Since the day I held my first Magic cards in my tiny, pre-pubescent hands, I had a weakness for the color green and big, bad creatures. Wait, let me correct the latter one: I had a love for seemingly tiny critters who would turn into unstoppable powerhouses at my command. Back then, I had assembled a Spike deck, revolving around the +1/+1 counters being moved from one Spike to another, creating some massive slug-like creatures. It was awesome when I stomped my brother with 8/8 monstrosities. Rancor helped making that possible and for that, it will forever have a special place in my heart.
Pauper allows me to give Rancor another go with the oh so popular Stompy deck. Playing Stompy revolves around playing tiny creatures and injecting them with stuff like the aforementioned Rancor or Shield of the Oversoul, turning them into formidable foes. However, it doesn’t stop there. Instants like Groundswell and Gather Courage give your servants that final boost, overrunning your enemy’s creatures with all the force green commons can muster.
When I put it like that, it sounds like playing Stompy doesn’t require much finesse. Nothing could be further from the truth. In a format where decks like Delver have ways to ignore your creatures completely, simply rushing for another way of winning, leading your mob to victory is tricky. The cards in your deck allow you only limited immunity against creature removal. Sure, you can pump up your creatures to survive removal like Lightning Bolt, but hexproofing them against anything else is hard. That’s why tactical use of Vines of Vastwood and your ever so handy Silhana Ledgewalker is so important. Buff up that Ledgewalker, annul your opponent’s removal and sweep in for some killing blows.
I’m still rounding out the deck, but so far, I’m satisfied with it. Granted, my lack of skill and control of this deck has resulted in quite some losses, but every game teaches me something new. Soon, I’ll stomp them. I’ll stomp them all.
Just a few hours ago, Wizards of the Coast spoiled us with a look at some cards from their next core set Magic 2014. It’s normal for Wizards to give us a few spoilers way before the release of the set, but the cards we’ve seen now are proof of the return of one of Magic’s most iconic creature types: slivers. These nasty-looking beasts have first been sighted in the Tempest set, and had their last public appearance in Future Sight. Now, July will be the month they return to Standard play,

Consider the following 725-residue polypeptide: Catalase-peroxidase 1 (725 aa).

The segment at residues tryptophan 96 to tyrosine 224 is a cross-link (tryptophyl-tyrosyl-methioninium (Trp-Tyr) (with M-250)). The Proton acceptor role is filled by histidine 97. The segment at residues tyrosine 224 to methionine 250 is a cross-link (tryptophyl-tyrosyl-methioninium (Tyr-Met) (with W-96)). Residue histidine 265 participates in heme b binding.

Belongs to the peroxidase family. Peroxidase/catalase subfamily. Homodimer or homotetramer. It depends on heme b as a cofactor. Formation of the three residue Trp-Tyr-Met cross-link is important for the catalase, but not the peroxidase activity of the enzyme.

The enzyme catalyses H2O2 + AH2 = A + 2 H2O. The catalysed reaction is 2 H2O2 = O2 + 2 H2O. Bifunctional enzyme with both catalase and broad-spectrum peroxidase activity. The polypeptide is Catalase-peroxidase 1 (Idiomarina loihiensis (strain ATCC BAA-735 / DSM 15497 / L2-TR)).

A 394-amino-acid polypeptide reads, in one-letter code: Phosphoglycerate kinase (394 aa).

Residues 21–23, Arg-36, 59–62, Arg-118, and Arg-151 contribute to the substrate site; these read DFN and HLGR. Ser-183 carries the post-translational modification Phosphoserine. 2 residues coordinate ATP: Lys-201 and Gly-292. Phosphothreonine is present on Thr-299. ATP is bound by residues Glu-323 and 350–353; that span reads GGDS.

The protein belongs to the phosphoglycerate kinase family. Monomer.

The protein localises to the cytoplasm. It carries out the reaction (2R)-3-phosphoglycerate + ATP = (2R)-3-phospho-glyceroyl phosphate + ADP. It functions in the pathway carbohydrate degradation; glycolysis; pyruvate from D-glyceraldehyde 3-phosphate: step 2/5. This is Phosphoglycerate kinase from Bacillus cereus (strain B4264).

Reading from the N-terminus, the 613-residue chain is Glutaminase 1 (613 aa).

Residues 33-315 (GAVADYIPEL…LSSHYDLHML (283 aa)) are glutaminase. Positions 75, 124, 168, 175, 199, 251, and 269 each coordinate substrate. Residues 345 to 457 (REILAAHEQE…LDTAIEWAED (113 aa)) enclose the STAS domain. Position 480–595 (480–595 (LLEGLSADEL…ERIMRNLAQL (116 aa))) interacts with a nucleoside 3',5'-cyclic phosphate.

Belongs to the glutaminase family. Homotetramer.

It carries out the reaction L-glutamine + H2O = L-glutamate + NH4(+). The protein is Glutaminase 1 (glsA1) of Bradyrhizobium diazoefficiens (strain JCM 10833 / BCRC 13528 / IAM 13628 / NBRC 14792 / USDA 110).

This has me hyped for two reasons. First of all, I hate sliver decks. I recall the days one of my friends built one, and though it was not complete, it annoyed the hell out of me that if he survived long enough, all his creatures had trample, flying, first strike and all other tools needed to ruin my day. However, I love slivers since I just love tribal mechanics. Focusing on a certain creature type gives me focus, and makes it easy for me to pick cards for a deck. Now, I’m actually considering building a sliver deck as soon as “M14” comes around, not just as a way to recover from childhood traumas.
How do you feel about the return of these hive-minds? What else do you hope to find in Magic 2014?
As the release of Dragon’s Maze is drawing near, and I couldn’t get a spot at my local gamestore’s Prerelease (can you see the sadface?), I’ve been having some fun during the weekend tweaking my Boros deck. You can find the tentative decklist right here, and I would love all you Magic lovers to take a look at it and give your feedback. Before you do that, though, here are a few things my deck is about:
Like every Boros deck, I want to make good use of the Battalion keyword. I love the mechanic, and I love how it motivates me to attack with as many creatures as possible. Due to that, the majority of my creatures should have it.
I’m a sucker for weenie decks, and as you can see in this deck’s mana curve, it peaks out at two mana, and holds only one 4-mana critter. While I’m willing to add bigger creatures, I wouldn’t want them to have a converted mana cost of more than four.
The majority of the deck is formed by creatures, but I’m covering them with a selection of other spells. Arrows of Justice offer some form of removal, and so does Mugging. The flexibility of Boros Charm is something I enjoy, so I would love to keep it.
Knowing that, I can already see some points of improvement. Act of Treason could offer me some early-game Battalion and take care of potential blockers. More Madcap Skills could turn some already annoying creatures into even more annoying creatures, and if I had the luck or money, I would add two more Reckoners and three Frontline Medics.
So, Magic geeks of the blogosphere, hit me hard with your critique and help me improve this deck!